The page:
My answer is : in the dogs view , another [ even better ] blood thirsty bite[ assuming the dog is normal and sound ] !! There is a difference between rewarding and fulfilling what the dog needs . If the dog tells me that it's needs, want , motivation are to "bite with a vengeance" , then I will use that in order to communicate that it is in his interest to follow my direction. Often we trained dogs that would not out , some were genetically unsound some were sound. So the dog that did not come off the decoy : the solution is to give the dog give the dog a better more satisfying bite on another second decoy . Condition this and then pair the cue to out. Build the expectation in the dog's mind that biting one person will lead to a better bite immediately on another person. Condition this so much into the dog that it becomes part of the dog. Let the dog think that it can predict another bite from another decoy/person . Another way to address this : don't feed the dog . Don't feed the dog for a few days if you have to . Have the dog bite a person , wait it out until the dog comes off the bite . Sooner or later he has to come off the bite. Immediately put the food bowl down . Done for the day . tomorrow same thing. the next day the same thing. So the dog will learn when it comes off the bite it eats his daily food. Then one day , just a split second you see the dog about to come off the bite you pair the cue 'Aus' and the food bowl goes down to eat . Next day same thing but when the food bowl goes down it has 1/10th his food ration . Give him another bite and repeat another 1/10 th . Repeat until he has his dinner. Continue conditioning. So .. we try to set up Pavlovian classical Conditioning except the dog does not hear a 'bell' rather he hears and looks forward to 'Aus" as the conditioned stimulus. The dog will learn ... so this is not Rewarding but fulfilling the dog's two greatest needs : to have a blood thirsty bite and to eat . Even the terminology as goes is : UnconditionedStimulus -> Conditioned response to that same Unconditioned Stimulus now changed to Conditioned Stimulus to a -> Condition Response. There is nothing there about Rewarding the animal '. What is there is references to Stimulus and Behavior in fulfilling a dog's needs.


Any dog that has it's genetic bent that would ever prohibits that dog not to out.. is good for only one task , total destruction and IMOp good for nothing else.. Goodness , experienced people train wild lions , elephants and tigers to perform . A dog that will not take your direction when you offer it something that it needs to survive , will never develop the relationship to work with you or for you .Domesticated animals work with and for us and by controlling their resources and fulfilling their needs benefits us both . Any dog that will not out seeks only to fulfill itself and is maybe a little less than a wild animal ... !!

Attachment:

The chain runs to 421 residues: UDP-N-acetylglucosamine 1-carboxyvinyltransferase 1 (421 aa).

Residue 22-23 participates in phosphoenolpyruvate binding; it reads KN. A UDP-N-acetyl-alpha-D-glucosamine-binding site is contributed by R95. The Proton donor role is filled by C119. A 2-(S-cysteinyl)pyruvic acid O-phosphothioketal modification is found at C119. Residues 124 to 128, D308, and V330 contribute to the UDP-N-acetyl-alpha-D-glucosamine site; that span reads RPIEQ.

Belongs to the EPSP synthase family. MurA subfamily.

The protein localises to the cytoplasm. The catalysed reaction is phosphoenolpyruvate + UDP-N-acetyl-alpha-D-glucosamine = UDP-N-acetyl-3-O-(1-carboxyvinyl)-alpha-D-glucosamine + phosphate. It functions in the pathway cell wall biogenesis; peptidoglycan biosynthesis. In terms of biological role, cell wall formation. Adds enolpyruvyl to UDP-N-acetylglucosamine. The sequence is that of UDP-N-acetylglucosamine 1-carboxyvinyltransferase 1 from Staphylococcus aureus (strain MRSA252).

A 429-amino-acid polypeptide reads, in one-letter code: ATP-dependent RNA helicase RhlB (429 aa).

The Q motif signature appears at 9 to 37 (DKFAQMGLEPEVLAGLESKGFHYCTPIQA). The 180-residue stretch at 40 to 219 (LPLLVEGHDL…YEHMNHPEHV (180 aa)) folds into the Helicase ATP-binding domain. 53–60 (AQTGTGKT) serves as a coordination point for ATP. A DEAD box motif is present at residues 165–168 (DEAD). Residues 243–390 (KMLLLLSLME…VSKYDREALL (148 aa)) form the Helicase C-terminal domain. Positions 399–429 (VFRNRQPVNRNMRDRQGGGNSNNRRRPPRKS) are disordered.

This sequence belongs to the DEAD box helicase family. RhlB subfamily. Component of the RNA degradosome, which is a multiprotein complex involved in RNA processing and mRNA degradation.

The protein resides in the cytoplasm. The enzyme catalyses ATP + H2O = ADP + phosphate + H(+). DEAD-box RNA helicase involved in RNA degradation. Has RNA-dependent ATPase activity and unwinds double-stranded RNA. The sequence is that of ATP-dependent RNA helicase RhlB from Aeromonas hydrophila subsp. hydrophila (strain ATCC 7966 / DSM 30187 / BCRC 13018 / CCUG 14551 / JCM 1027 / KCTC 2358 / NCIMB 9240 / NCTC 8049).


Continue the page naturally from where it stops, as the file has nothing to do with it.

yogidog

by yogidog on 25 May 2018 - 20:05

Valk to answer your question. To teach an out i will start young with a ball and my dog will out for his dinner and he will learn very quickly if I don't out i get nó dinner. What I do I teach with food. Not a treat his actual food dinner if he doesn't out I put him back and no food for the day. I take him out again and teach him out if doesn't out he goes bad to his pen and once again no dinner. Same the next day and when i say out I produce the food the same as I did the other time this time the dog out because he needs food more than a ball and message received I out and I get fed I don't and I get to keep the ball but i go hungry. No pressure on contact only a reward and a promise I will always keep both. The dog understands the rules because they don't change weather I tell him to sit if he doesn't i put him back he goes hungry i only feed from my pocket so when we do an exercise my dog understands its dinner time. I tell u now when I ask my dog to out whether a ball a sleeve a suit he will out because there is no other option. If you train a dog you will soon work out that a dog will always work to better his situation and when he does as I ask his situation becomes better immediately.